The looming question is: with no prior professional experience, how can a person become a full-time employee at a company that they desire to work for? The transition from school to full-time job is a change that every person entering the workplace has to make.
Local entrepreneur Antonio Calabrese is working to address that question with the launch of his company Boonle Limited Partnership.
Boonle is a freelancing platform focused on design work, ranging from mobile apps to logos or illustrations. It helps design students build their portfolios and get real world experience with business clients—before graduation.
“The work that comes out of these kids … you wouldn’t think they are students,” Calabrese says. “They do fantastic work. The big thing for them was it’s not just classroom work; it’s real work. They can go to an employer or future clients and say, ‘This is my portfolio, but these are real clients. I understand the business aspect of it, I know how this works, and I’m ready to launch my career right after college. I don’t have to go through the learning curve; I’m already prepared.’
“And that’s really our goal—to help launch their careers right out of college,” he adds.
Boonle also helps businesses get relevant design work from students who are learning the most up-to-date practices of design.
Today Calabrese runs the firm as CEO; Matt Olpinski is creative director.
Calabrese grew up in Greece and attended Monroe Community College for two years before enrolling at Rochester Institute of Technology. He graduated in 2007 with a degree in business management. He had a minor in finance and a concentration in communication.
During school he launched Enhanced Detailing, a small detailing shop for a handful of clients. The side gig taught him as much as his business classes, he says.
“When I was going to RIT, I said I’m just going to go do detailing on my own, and I opened up my own little shop because a lot of the guys who were buying Jaguars knew me,” Calabrese says. “My typical college day I was either at class or at my shop at 8 a.m.
“I was a little money-hungry in college, and I really wanted to apply what I was learning in school,” he adds.
After graduation, he held sales positions with a variety of Rochester companies, including BlueTie Inc. and Bausch & Lomb Inc.
“Sales is all about relationships and communication, so as much as I look back and say I hated corporate life, I hated my sales job, I definitely learned a lot from that,” Calabrese says. “I may not be where I am today if I didn’t take those jobs. I don’t want to discredit the experiences I had because it definitely played a big role in just being a businessperson.”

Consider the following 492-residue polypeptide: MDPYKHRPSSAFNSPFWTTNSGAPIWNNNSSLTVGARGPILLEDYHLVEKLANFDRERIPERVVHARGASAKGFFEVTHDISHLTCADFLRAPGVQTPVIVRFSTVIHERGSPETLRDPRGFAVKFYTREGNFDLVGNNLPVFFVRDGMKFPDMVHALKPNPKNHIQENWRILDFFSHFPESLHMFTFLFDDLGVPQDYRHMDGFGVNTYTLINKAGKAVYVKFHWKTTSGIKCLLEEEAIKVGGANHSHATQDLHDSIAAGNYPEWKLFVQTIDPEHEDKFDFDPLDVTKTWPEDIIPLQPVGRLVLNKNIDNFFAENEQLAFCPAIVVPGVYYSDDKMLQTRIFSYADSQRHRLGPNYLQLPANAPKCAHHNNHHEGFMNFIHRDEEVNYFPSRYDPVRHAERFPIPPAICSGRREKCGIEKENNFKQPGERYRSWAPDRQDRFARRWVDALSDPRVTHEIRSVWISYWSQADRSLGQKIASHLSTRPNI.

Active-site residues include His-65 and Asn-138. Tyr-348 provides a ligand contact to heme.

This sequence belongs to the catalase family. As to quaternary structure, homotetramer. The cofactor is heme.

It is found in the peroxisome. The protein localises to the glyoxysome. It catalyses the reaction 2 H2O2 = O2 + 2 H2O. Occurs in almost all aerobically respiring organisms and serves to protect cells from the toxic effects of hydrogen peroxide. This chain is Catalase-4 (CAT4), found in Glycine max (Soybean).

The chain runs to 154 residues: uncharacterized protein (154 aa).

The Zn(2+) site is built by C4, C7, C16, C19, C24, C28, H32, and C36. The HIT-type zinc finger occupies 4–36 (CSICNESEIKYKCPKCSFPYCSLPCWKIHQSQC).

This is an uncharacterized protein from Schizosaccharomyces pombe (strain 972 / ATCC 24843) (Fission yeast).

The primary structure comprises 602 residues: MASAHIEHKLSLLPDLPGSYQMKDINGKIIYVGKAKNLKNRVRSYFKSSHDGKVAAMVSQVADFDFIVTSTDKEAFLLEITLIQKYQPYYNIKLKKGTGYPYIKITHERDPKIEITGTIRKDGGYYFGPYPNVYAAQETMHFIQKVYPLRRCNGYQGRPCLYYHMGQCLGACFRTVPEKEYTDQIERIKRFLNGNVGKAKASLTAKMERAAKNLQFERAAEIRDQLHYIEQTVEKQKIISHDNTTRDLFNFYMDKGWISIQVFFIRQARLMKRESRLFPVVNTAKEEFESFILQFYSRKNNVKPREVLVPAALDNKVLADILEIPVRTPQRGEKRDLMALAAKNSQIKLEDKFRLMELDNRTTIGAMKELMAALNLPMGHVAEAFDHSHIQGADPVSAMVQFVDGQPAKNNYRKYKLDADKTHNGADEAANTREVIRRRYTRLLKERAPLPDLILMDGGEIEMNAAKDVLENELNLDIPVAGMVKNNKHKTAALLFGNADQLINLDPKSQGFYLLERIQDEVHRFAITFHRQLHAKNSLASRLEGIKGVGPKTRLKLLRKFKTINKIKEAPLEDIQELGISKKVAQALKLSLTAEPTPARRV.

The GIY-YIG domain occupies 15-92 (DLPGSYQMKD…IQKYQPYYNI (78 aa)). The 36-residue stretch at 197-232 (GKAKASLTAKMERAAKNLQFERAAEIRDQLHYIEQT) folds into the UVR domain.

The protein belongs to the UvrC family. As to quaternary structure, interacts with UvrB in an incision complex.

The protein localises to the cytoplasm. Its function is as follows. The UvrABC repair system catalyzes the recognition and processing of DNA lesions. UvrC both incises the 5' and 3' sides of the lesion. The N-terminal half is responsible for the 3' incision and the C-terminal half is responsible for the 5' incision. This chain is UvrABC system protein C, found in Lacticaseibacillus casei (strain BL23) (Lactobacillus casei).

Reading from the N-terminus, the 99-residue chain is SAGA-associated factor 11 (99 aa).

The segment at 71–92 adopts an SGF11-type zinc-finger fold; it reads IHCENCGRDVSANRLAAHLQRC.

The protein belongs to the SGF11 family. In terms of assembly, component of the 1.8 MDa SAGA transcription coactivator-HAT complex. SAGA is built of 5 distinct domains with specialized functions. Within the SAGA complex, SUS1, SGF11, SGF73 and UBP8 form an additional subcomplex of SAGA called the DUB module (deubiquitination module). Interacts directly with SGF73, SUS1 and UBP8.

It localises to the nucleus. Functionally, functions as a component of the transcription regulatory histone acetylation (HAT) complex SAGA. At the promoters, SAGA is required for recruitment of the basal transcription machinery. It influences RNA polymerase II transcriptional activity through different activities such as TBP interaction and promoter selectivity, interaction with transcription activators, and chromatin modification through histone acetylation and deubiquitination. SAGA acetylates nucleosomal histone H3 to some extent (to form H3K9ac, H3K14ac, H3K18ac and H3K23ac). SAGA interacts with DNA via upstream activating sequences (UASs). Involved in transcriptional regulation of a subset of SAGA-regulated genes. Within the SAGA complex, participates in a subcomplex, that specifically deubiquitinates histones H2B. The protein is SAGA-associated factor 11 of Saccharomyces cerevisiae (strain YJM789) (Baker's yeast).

He also continued to pursue his entrepreneurial interests by creating websites for friends and family members.
Learning alongside tech-savvy people at RIT helped to shape his future, he says.
“Even though I’m not really a tech person or an engineer—I went there for business—it was a great blend, which was the difference I feel like I got when I talk to my friends who also went to a college (for) business,” Calabrese says. “I have a lot more technical knowledge being involved in the RIT community because I got involved in the different student groups and did work with engineers and computer science majors. They kind of pushed me into this tech space a little bit.”
With a decade of sales experience completed, Calabrese was ready to create his business in 2014.
“I finally came to the conclusion that I don’t want to be in the corporate workforce, and I’m just going to quit my job and go build sites as a freelancer,” he says. “I was selling in the Rochester market for almost 10 years at that point.”
He set out to design websites full time—and soon found it a tough go.
“I fell flat on my face because every time I went out,” he says, because potential clients asked him, “‘What do you have to show us?’ So I started reaching out to charities and other friends and family again to really fine-tune my skill set (and) get some reputable sites out there that I can go to. That whole process worked for me; I was able to really land on my feet and generate a full-time income for myself.”